Take this idea to an extreme. We use language and words in their most basic sense are nothing but symbols (much like the symbol on the masonic ring). If I am free to define a word any way that I like, then how do I communicate ideas with others? Instead, we choose to submit to a common range of meanings that can be attributed to each symbol as well as a system of grammar and punctuation by which those symbols can be put together to convey meaning. The authority is outside of us and it is an authority that we did not choose ourselves, but was chosen for us by the culture in which we live. You are free to make up a language of your own and not use English, but in doing so, you will not be able to communicate ideas with those around you. Similarly, I travel to Ukraine for a few weeks each year to teach in a seminary out there. I could choose to walk around only speaking English, but if I were do to so, very little of what I said would be communicated and most people would also view me as rather arrogant for doing so. Instead, I use what little Russian I can command to communicate because Russian is the language of the region.

        Perhaps you might be willing to concede this with language, recognizing the value of communicating within a society, but still hold that you are not trying to communicate any meaning to others when you celebrate Thanksgiving or wear a masonic ring. Yet whether we are intentionally communicating by the symbols we use, we are still communicating something to those who understand what the symbols represent. For example, were I to shave my head and tattoo a swastika on my forehead, I would communicate a message to those people I met (a very negative message). I might counter that the swastika was once a symbol of good fortune and was used as a Christian symbol (called the Rebated Cross or the Crux Grammata) representing Christ as the “Sun of Righteousness.” Yet, because of the Nazi’s use of the symbol, its meaning has become quite fixed. Everything we say and do communicates meaning to others and we ought, as we live in society, communicate in a way where “what it means to me” is at least consistent with the meaning communicated broadly to the culture.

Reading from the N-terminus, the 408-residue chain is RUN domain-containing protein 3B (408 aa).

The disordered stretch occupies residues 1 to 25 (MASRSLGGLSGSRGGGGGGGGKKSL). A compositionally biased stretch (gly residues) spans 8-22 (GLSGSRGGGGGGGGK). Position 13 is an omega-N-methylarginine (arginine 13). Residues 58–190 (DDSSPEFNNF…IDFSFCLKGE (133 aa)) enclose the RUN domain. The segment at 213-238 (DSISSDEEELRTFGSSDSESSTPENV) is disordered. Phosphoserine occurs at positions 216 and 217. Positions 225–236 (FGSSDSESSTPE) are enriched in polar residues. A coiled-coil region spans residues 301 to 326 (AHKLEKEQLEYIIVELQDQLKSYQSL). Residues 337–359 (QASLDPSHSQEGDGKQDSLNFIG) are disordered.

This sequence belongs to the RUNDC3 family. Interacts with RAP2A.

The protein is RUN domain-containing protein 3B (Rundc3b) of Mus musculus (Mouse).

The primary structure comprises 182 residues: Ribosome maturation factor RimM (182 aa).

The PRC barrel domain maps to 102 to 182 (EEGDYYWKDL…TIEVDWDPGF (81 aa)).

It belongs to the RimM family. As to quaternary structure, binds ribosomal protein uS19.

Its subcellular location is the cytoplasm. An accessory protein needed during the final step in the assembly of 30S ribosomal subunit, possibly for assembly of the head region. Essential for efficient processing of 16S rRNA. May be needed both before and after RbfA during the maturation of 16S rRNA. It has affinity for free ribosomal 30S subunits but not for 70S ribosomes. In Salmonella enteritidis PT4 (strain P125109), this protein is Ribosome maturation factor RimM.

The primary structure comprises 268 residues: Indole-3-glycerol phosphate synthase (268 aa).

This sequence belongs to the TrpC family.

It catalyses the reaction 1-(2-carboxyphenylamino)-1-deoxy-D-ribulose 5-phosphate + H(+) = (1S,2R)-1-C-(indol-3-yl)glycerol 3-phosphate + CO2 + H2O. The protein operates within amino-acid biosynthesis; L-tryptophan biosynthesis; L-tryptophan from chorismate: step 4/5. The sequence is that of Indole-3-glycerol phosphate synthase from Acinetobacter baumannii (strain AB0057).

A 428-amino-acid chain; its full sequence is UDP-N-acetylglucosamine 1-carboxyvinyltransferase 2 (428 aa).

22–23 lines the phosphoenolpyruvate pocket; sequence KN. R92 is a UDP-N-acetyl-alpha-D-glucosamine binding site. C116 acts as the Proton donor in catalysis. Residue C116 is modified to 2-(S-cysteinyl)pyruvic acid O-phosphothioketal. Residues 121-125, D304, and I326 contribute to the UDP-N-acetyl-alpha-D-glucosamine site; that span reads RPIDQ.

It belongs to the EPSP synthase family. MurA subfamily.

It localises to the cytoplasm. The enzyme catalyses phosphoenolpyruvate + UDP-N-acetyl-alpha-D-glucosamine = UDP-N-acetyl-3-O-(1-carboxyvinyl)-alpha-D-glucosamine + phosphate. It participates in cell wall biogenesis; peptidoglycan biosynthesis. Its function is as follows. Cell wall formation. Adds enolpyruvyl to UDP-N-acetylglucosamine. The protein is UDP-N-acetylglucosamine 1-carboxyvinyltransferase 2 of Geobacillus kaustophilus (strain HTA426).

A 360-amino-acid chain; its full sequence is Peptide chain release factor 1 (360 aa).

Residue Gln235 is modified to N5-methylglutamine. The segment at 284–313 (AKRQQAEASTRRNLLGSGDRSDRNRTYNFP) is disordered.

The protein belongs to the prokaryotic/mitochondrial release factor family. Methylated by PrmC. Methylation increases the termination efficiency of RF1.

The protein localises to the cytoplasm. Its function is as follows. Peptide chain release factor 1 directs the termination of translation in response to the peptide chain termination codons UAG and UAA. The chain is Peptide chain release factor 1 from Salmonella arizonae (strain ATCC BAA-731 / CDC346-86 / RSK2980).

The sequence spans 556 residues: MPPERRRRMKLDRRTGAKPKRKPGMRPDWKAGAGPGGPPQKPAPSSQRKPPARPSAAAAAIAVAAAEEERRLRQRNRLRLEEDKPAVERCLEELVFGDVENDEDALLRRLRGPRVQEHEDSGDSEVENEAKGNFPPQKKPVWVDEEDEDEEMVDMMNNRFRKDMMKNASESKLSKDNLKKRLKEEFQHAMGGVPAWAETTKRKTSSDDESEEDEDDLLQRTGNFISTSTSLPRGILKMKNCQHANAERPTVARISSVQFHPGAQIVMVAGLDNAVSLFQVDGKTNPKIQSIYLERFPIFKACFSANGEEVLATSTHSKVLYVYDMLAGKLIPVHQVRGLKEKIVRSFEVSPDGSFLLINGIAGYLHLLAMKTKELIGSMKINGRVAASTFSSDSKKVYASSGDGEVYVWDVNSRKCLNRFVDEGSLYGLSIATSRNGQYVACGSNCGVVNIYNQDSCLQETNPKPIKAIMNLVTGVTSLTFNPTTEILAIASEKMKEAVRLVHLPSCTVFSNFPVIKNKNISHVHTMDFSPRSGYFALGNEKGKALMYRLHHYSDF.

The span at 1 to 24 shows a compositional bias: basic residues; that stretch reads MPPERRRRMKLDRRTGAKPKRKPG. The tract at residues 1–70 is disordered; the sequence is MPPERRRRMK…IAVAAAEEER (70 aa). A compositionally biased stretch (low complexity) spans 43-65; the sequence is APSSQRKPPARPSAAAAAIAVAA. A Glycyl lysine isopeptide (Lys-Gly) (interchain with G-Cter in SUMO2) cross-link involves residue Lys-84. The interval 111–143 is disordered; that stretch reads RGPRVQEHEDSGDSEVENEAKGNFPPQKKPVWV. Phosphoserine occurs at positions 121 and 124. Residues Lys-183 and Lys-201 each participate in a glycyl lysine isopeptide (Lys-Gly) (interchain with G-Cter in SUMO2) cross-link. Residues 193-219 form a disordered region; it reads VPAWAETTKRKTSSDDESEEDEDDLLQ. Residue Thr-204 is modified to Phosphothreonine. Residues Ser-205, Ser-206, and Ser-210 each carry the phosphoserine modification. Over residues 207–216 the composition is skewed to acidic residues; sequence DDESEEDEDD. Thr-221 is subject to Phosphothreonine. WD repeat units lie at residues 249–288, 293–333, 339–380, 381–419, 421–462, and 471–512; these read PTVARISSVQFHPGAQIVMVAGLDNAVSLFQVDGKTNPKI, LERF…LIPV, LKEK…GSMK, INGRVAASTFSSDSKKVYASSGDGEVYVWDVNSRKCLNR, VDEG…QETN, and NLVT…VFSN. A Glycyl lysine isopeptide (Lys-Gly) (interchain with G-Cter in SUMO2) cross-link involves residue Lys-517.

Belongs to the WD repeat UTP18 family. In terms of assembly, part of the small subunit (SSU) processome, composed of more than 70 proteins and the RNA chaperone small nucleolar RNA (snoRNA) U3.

On a different note, I am obviously not coming from a Roman Catholic background, my tradition (from the German Reformed church) used the term Evangelical in Germany to indicate that they were not Roman and when they came to America, they added the term Protestant because Protestant was the English Equivalent of Evangelische in German…again, communicating that they were not Roman. My point to mention this is that my approach and aim is much different than you will find what you grew up with, and in some ways, were I to have grown up in most Roman Catholic churches, I too would have left the faith.

        That being said, you comment that you left because you “only accept evidence.” I suppose that I need to ask you then, what you would accept as “evidence”?

        One final note on authority, as you state that you will accept no authority when it comes to believing something. Yet, we all accept authorities of one sort or another. You admittedly accept the authority of those on the BBC program talking about people of every culture celebrating the mid-point of winter. Certainly neither of us were present in ancient times to witness to such a reality, so we have to trust some authorities somewhere along the line. I remember the first time that people told me that Columbus did not discover that the world was round (as I had been taught in grade school). I had to accept their authority that the Pythagoreans had figured that out long before Columbus was around. I also remember the first time I was told that the earth is further from the sun during the summer and closer in the winter. Intuitively, that makes no sense to me, but in this case, I accept the authority of those who have demonstrated this to be true.

        This question is important, because I do not think that it is just evidence that we look at, but the interpretation of that evidence–and any interpretation requires the appeal to some sort of authority.